Showing 3 posts by Laura J. Henneman.
In an effort to combat the COVID-19 pandemic President Donald Trump has invoked the Defense Production Act (“DPA”), specifically ordering General Motors (“GM”) to manufacture ventilators. Of course, GM does not normally produce ventilators. Just this week the President, threatening to invoke the DPA, reached an agreement with 3M Company as to where and to whom it would deliver its protective face masks. As the number of diagnosed cases and deaths increase in the United States, it is likely that other companies will be under executive orders to produce products outside their areas of expertise. The DPA is a powerful law that was written in the spirit of the industrial mobilization that the United States implemented during World War II and could very well help to carry us through this pandemic. But what will happen if one of GM’s ventilators contains a manufacturing defect? What if a drug or medical device company under executive orders produces a product that harms a patient, medical treater, or someone else? Can those companies be subject to liability? The answer lies in the interplay between the DPA and the Public Readiness and Emergency Preparedness (“PREP”) Act. More »
Seventh Circuit Appellate Briefs Filed in Southwest Airlines Biometric Case Involving Collective Bargaining Agreements
On April 18th, Southwest Airlines Co. filed a response brief with the Seventh Circuit Court of Appeals in the Jennifer Miller, et al. v. Southwest Airlines Co. matter (Court No. 18-3476).
The suit involves allegations by the Miller Plaintiffs, ramp workers or operations agents for Southwest at Chicago Midway International Airport, that in 2006 Southwest began scanning employees’ fingerprints for the employees to sign in and out of work. The fingerprints were used as part of a time clock system that tracks employees’ attendance. According to the employees, Southwest did not ask their permission to collect their finger prints or publish a policy regarding the fingerprint collection. The workers alleged that the airline never got their permission to transmit the information to the time clock software program and did not tell employees what happened to their fingerprint data upon an employee leaving the company. More »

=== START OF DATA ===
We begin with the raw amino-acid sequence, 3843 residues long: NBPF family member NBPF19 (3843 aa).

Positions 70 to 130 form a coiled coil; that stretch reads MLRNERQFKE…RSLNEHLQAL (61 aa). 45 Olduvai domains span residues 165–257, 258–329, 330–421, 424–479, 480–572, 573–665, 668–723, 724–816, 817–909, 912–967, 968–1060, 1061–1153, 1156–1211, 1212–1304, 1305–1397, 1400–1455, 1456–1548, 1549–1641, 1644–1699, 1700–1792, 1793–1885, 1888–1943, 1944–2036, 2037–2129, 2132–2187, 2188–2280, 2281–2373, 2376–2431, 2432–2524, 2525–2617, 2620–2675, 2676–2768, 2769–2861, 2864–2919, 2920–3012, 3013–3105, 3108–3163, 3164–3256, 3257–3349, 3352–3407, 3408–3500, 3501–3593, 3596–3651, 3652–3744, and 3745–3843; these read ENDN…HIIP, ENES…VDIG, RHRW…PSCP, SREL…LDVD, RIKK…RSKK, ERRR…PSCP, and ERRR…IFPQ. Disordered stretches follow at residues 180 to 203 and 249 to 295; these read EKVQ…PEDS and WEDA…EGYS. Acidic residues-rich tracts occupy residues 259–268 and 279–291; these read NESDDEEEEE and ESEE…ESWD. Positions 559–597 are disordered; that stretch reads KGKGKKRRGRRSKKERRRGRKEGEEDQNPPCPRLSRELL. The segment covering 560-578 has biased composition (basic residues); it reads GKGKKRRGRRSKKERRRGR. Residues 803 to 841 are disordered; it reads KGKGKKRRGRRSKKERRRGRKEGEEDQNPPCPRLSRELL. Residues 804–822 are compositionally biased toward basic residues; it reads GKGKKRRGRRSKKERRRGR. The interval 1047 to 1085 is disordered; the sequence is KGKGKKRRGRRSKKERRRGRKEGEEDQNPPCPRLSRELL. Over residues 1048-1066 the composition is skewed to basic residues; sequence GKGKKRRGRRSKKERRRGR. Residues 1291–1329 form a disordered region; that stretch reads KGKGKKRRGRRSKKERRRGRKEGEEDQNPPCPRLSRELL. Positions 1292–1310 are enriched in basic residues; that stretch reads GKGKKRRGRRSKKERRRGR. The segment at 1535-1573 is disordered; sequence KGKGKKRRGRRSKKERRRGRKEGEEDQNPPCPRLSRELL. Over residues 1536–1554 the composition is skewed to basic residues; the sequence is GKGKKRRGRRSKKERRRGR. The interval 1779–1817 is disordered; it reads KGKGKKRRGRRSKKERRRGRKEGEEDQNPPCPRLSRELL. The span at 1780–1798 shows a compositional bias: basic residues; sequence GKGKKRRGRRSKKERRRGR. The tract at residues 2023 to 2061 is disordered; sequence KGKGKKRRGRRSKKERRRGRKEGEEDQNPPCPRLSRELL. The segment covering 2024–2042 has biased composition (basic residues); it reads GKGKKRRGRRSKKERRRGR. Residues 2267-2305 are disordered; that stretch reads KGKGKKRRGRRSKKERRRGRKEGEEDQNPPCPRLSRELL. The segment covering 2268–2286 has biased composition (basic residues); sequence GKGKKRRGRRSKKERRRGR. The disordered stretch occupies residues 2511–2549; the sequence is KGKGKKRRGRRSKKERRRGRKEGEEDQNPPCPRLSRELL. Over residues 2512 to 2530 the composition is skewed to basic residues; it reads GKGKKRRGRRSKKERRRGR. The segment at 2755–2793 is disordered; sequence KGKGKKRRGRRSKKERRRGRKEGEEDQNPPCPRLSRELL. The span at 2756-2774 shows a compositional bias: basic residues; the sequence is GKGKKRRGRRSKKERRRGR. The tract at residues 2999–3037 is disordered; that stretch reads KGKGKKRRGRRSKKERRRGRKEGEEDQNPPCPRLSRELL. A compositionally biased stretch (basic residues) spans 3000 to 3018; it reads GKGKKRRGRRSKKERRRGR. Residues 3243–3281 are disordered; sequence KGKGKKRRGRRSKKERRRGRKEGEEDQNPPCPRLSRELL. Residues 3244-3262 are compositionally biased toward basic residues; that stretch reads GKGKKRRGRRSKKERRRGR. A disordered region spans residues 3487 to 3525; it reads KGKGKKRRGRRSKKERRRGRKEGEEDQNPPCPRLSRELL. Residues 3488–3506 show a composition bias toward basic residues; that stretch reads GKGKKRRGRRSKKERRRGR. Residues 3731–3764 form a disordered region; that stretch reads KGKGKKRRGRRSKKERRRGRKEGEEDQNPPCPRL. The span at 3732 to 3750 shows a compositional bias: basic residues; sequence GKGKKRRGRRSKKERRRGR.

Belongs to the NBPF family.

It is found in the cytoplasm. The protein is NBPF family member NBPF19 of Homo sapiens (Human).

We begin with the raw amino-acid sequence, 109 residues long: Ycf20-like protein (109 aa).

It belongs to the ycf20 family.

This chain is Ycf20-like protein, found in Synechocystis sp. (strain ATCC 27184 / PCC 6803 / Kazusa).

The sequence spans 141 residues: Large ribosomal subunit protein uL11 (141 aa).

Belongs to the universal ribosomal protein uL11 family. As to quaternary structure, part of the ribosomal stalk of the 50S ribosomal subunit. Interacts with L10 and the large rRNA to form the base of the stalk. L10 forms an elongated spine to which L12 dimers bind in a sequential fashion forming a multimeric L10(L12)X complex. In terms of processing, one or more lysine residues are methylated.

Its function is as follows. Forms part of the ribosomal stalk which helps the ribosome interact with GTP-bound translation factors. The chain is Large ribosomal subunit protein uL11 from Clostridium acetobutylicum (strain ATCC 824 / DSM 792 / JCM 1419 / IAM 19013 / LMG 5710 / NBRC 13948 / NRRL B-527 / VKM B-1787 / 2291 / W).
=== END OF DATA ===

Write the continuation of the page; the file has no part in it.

Last Friday, a “50-State” complaint was filed against credit reporting giant Equifax concerning an extensive data breach that occurred earlier this year, and which exposed the personal identification and financial information of more than 145 million Americans. This summer, hackers took advantage of a flaw in a software tool utilized by Equifax, and obtained enormous amounts of sensitive customer data. The company has since admitted that it knew about this flaw at least two months before the breach occurred, and at least three months before it alerted consumers of the breach. The lawsuit contends that Equifax failed to improve data safeguards while expanding into new business areas. The lawsuit also alleges that Equifax mishandled its response to the breach, and alleges violation of breach notification laws in states throughout the country. Plaintiffs’ class-action lawsuit seeks recovery of millions of dollars in compensatory damages, as well as punitive damages, disgorgement of profits and attorneys’ fees. More »
- Now That Vaccine Distribution Has Begun, What Issues Do Employers Face?
- Immunity From Liability For Healthcare Facilities and Healthcare Professionals in the Continuing Battle Against the Covid-19 Pandemic
- A National Approach to Biometric Privacy
- Illinois Appellate Court Says the Learned Intermediary Doctrine Does Not Shield a Device Manufacturer from Liability When a Doctor is Deceived About a Device’s Prior Testing and Suitability
- Remote Jury Selection by Video Conferencing
- Illinois Appellate Court Eliminates Key Defense to BIPA Claims
- What is Amy Coney Barrett’s Record on Federal Preemption and What Does it Mean for Future SCOTUS Rulings in Drug and Medical Device Litigation?
- COVID Delivers Fraud to the Trucking Industry
- The Application of the Doctrine of Collateral Estoppel to Bar Legal Malpractice Claims Following Allegations of Ineffective Assistance of Counsel
- Prefabricated Construction Liability
- Professional Liability
- Class Action
- Insurance & Reinsurance Litigation & Counseling
- Complex Commercial Litigation
- Insurance Coverage
- Cyber Risk & Liability
- Toxic Tort
- Professional Development
- Social Media & Privacy
- Employment Litigation & Counseling
- Construction Litigation & Counseling
- Workers' Compensation
- Product Liability
- Discrimination, Harassment & Hostile Workplace Claims
- Pharmaceutical & Medical Device Litigation
- Medical Negligence & Healthcare Liability